While most behavioral-health patients want to quit smoking, most providers who treat them don’t realize it, according to a recent paper in the Community Mental Health Journal. The paper is written by Dr. Li-Shiun Chen of Washington University in St. Louis in collaboration with UW-CTRI Director Dr. Tim Baker, UW-CTRI Director of Clinical Services Dr. Doug Jorenby and colleagues.
The researchers surveyed 213 patients with psychiatric illnesses who were treated at one of four clinics in and near St. Louis.
While 82% of patients with serious mental illness reported being interested in quitting or reducing smoking, 91% of psychiatrists claimed their patients weren’t interested. Other research shows behavioral-health patients can and do quit smoking, but 84% of psychiatrists claimed that “patients do not comply,” 62% said patients have a “lack of interest,” 58% insisted providers “lack referral resources” to treatment extenders and nearly half claimed they “lack the time” to treat the leading preventable cause of disease and death in America.
“We have identified an opportunity,” Chen said. “Patient interest in reduction and the provider perception of low motivation highlight the need for interventions targeting different phases of smoking cessation in these patients suffering disproportionately from tobacco dependence.”
Chen and colleagues found that, among smokers at community mental health clinics, 44% reported interest in using quit-smoking medication but only 13% reported currently using them. Similarly, 25% of smokers said they would gladly receive coaching to quit smoking but only 5% actually had received it. Half of smokers surveyed said they would be interested in trying vaping to quit smoking, but only 22% were currently doing so.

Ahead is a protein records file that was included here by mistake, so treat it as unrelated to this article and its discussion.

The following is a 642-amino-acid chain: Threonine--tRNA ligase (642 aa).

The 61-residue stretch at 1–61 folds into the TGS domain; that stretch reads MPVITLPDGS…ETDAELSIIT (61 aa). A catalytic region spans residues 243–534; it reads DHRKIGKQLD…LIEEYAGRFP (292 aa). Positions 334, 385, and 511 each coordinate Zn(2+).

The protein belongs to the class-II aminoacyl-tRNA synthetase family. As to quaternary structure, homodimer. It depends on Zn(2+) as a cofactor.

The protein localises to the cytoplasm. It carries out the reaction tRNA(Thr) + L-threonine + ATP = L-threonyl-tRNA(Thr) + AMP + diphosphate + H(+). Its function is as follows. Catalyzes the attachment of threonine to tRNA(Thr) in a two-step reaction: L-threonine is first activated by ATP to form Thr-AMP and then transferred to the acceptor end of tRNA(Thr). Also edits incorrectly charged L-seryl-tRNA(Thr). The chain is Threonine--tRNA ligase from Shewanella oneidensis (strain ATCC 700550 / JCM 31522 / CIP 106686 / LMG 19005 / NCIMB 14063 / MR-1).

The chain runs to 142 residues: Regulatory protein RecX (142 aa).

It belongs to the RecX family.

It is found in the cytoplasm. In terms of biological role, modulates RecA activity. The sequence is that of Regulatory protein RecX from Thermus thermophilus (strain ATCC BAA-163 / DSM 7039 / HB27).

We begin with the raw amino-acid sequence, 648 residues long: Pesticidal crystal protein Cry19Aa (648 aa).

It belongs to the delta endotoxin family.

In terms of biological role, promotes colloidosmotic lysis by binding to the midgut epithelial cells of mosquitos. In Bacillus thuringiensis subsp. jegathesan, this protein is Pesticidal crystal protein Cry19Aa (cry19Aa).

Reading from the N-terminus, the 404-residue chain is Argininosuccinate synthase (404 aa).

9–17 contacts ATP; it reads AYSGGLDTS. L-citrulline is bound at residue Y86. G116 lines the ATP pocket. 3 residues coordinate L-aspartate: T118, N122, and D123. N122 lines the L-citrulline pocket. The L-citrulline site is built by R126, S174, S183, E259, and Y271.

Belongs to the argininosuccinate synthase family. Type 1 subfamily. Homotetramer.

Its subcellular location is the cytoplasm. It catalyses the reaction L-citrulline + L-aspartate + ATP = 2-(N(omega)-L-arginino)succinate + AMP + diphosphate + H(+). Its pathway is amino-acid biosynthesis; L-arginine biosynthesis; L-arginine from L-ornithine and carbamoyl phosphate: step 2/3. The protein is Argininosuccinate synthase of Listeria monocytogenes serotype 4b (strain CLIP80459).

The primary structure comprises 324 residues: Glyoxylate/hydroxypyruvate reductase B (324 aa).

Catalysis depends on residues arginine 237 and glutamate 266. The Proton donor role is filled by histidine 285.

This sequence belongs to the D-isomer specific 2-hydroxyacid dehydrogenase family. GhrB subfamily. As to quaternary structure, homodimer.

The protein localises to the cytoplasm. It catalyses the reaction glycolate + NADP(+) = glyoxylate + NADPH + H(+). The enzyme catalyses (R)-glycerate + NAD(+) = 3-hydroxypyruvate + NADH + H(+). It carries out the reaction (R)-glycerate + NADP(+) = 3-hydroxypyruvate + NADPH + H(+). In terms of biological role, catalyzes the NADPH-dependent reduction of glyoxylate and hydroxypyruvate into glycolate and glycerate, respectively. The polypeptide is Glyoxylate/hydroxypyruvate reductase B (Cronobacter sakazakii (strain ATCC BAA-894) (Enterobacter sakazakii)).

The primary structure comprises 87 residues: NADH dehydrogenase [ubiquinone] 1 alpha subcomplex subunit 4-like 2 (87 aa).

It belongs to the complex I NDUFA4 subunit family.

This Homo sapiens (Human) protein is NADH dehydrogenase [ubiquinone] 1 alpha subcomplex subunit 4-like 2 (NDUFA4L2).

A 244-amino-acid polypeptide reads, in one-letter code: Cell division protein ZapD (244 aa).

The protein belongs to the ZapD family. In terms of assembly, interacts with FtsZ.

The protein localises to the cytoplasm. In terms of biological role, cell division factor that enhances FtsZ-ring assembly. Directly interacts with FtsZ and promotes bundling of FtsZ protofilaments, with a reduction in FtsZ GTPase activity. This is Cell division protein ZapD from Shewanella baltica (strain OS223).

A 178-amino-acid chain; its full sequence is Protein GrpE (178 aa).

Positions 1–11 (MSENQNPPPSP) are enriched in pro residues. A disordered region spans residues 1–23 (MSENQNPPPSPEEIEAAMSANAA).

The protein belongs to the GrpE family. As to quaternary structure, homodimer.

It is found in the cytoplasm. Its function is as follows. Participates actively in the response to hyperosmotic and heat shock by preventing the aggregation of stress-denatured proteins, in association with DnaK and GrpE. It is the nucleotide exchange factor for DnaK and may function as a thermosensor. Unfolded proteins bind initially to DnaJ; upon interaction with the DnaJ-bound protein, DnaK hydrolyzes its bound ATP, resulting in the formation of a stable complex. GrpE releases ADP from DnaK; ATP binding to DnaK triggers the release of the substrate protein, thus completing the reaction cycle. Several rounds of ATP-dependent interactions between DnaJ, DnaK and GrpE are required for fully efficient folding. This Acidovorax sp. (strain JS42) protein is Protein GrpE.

Research shows that 57% of those with serious mental illness such as schizophrenia, bipolar disorder or major depression smoke. In contrast, only 15 percent of U.S. adults overall smoke.
“We want the providers to be aware of patient-reported treatment needs and smoking behaviors,” Chen said. “We want the psychiatrists and caseworkers to know whether their patients have expressed a wish to stop smoking so that they can refer them to counseling or provide them with prescriptions for nicotine lozenges, patches or other medications that may help these patients quit smoking. We think those fairly simple changes really could pay off in a big way.”
In Wisconsin, the Wisconsin Nicotine Treatment Integration Project (WiNTiP) works to train providers on how to use their skills to help patients recover from tobacco addiction. They also encourage providers to refer patients who smoke to free resources such as SmokeFreeTXT and 800-QUIT-NOW.
For more information on smoking and behavioral health, visit the WiNTiP site at www.HelpUsQuit.org.